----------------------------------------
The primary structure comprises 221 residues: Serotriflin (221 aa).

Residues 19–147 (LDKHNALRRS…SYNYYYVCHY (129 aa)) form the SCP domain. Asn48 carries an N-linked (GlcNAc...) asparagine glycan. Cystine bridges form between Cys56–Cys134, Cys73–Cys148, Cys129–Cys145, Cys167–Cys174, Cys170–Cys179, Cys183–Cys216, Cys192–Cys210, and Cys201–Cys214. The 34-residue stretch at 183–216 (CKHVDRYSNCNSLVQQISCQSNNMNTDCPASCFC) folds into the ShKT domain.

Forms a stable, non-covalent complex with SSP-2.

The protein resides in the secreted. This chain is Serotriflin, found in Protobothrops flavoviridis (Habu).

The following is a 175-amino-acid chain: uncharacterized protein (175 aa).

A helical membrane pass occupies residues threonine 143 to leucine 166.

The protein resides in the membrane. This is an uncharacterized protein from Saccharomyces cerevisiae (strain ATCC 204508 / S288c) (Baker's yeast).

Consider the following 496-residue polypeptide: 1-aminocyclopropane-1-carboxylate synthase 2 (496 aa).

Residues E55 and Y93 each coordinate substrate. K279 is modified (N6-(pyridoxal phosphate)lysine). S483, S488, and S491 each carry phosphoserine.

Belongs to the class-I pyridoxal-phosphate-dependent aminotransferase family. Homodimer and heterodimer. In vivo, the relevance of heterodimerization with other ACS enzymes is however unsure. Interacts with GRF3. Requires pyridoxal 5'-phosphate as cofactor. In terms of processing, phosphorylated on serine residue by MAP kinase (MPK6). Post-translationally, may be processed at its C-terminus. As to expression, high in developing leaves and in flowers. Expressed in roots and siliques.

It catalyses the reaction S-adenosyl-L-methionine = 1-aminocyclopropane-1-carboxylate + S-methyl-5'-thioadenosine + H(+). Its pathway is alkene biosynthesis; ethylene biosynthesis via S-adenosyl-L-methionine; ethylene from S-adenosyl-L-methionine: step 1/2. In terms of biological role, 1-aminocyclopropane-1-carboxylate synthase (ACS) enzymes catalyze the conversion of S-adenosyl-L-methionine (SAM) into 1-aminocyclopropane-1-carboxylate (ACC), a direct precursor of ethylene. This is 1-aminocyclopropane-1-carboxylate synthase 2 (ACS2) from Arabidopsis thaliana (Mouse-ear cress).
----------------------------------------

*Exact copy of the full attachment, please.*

The primary structure comprises 221 residues: Serotriflin (221 aa).

Residues 19–147 (LDKHNALRRS…SYNYYYVCHY (129 aa)) form the SCP domain. Asn48 carries an N-linked (GlcNAc...) asparagine glycan. Cystine bridges form between Cys56–Cys134, Cys73–Cys148, Cys129–Cys145, Cys167–Cys174, Cys170–Cys179, Cys183–Cys216, Cys192–Cys210, and Cys201–Cys214. The 34-residue stretch at 183–216 (CKHVDRYSNCNSLVQQISCQSNNMNTDCPASCFC) folds into the ShKT domain.

Forms a stable, non-covalent complex with SSP-2.

The protein resides in the secreted. This chain is Serotriflin, found in Protobothrops flavoviridis (Habu).

The following is a 175-amino-acid chain: uncharacterized protein (175 aa).

A helical membrane pass occupies residues threonine 143 to leucine 166.

The protein resides in the membrane. This is an uncharacterized protein from Saccharomyces cerevisiae (strain ATCC 204508 / S288c) (Baker's yeast).

Consider the following 496-residue polypeptide: 1-aminocyclopropane-1-carboxylate synthase 2 (496 aa).

Residues E55 and Y93 each coordinate substrate. K279 is modified (N6-(pyridoxal phosphate)lysine). S483, S488, and S491 each carry phosphoserine.

Belongs to the class-I pyridoxal-phosphate-dependent aminotransferase family. Homodimer and heterodimer. In vivo, the relevance of heterodimerization with other ACS enzymes is however unsure. Interacts with GRF3. Requires pyridoxal 5'-phosphate as cofactor. In terms of processing, phosphorylated on serine residue by MAP kinase (MPK6). Post-translationally, may be processed at its C-terminus. As to expression, high in developing leaves and in flowers. Expressed in roots and siliques.

It catalyses the reaction S-adenosyl-L-methionine = 1-aminocyclopropane-1-carboxylate + S-methyl-5'-thioadenosine + H(+). Its pathway is alkene biosynthesis; ethylene biosynthesis via S-adenosyl-L-methionine; ethylene from S-adenosyl-L-methionine: step 1/2. In terms of biological role, 1-aminocyclopropane-1-carboxylate synthase (ACS) enzymes catalyze the conversion of S-adenosyl-L-methionine (SAM) into 1-aminocyclopropane-1-carboxylate (ACC), a direct precursor of ethylene. This is 1-aminocyclopropane-1-carboxylate synthase 2 (ACS2) from Arabidopsis thaliana (Mouse-ear cress).